MICHAEL A. TARSELLI

Biomedisyn Corp, Woodbridge, CT 06525, USA. E-mail: mtarselli{at}biomedisyn.com

CREDIT: PHOTO COURTESY OF THE AUTHOR

…In 50 years, we can diversify our audience by refocusing our nations' education systems. We can integrate the current methods of sharing results into curricula of secondary schools and undergraduate programs…. Researchers must take on an additional responsibility: They must orient their published results toward not only the knowledgeable but also the curious. They need not alter the technicality of their results; instead, they can draft secondary articles focusing on the applications of their research…. Teachers and professors who keep their students up to date on current scientific developments will foster a sense of determination and purpose in the next generation of scientists. Within 50 years, several generations will have grown up surrounded by scientific innovation. The general population will finally constitute the majority of a scientist's audience.

VIKAS ARAGAM

College of Arts and Sciences, University of Pennsylvania, Philadelphia, PA 19104, USA. E-mail: vikasar{at}sas.upenn.edu

CREDIT: PHOTO COURTESY OF THE AUTHOR

…I envision a future of…scientists who as easily construct an exquisite phrase as a well-planned experiment. Ideally, we will be a generation of savvy bloggers, social media personalities, and passionate public speakers. We will do this out of interest, but also by necessity. The fate of research funding rests on our ability to communicate science topics widely and well, both to our peers and to the public. We cannot afford to let other people speak for us; we must be trained to speak for ourselves.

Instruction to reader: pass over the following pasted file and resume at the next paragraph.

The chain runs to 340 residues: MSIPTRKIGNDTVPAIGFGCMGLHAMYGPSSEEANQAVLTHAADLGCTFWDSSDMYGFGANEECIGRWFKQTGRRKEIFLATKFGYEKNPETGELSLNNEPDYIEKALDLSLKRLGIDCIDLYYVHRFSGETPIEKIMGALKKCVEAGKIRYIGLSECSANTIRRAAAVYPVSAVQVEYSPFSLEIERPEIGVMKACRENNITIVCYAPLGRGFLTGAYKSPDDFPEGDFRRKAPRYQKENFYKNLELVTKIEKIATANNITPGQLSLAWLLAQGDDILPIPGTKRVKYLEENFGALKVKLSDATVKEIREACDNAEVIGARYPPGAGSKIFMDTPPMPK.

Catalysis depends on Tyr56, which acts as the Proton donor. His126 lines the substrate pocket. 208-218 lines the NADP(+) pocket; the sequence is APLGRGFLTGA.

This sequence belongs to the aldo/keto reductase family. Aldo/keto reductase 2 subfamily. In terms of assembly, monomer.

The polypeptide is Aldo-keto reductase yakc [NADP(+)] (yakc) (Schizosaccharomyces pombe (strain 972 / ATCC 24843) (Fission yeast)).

ERIN E. COFFEY

Department of Anatomy and Cell Biology, Neuroscience Graduate Group, University of Pennsylvania, Philadelphia, PA 19104, USA. E-mail: coffeye{at}mail.med.upenn.edu

CREDIT: PHOTO COURTESY OF THE AUTHOR

…Every laboratory will have fan pages on social media platforms, and scientists will share their insights on a daily basis with the general public on current issues. I see, in 50 years, a situation where crowd funding of research is the main funding instrument that will reward scientists with stronger public engagement skills…. PATRICK KOBINA ARTHUR

Department of Biochemistry, Cell, and Molecular Biology, University of Ghana, Legon-Accra, Ghana. E-mail: parthur{at}ug.edu.gh

CREDIT: PHOTO COURTESY OF THE AUTHOR

Governments should buy all the major publication houses and release their information for free, while maintaining the journal structure at public expense. The costs would be trivial relative to the tax revenues captured from the growth spurred by the open-access policy. I cannot think of a better way for the world's governments to spend a few billion dollars up-front and several hundred million per year.

CHAD BRICK

Sumitomo Bakelite Corporation, Kobe, Japan. E-mail: chad_brick{at}sumibe.co.jp

CREDIT: PHOTO COURTESY OF THE AUTHOR

…As the potential of unlimited online publishing becomes clear, we will see a greater number of publications that end in negative, unexpected, or less interesting results. From the perspective of students, who have limited time, the publication of experiments that they should avoid would be remarkable. For researchers with limited funds, it would be invaluable, and to those organizations providing funds, it would be of great commercial interest as it provides a means of ensuring they do not keep funding research that has already been carried out…. RODDY GRIEVES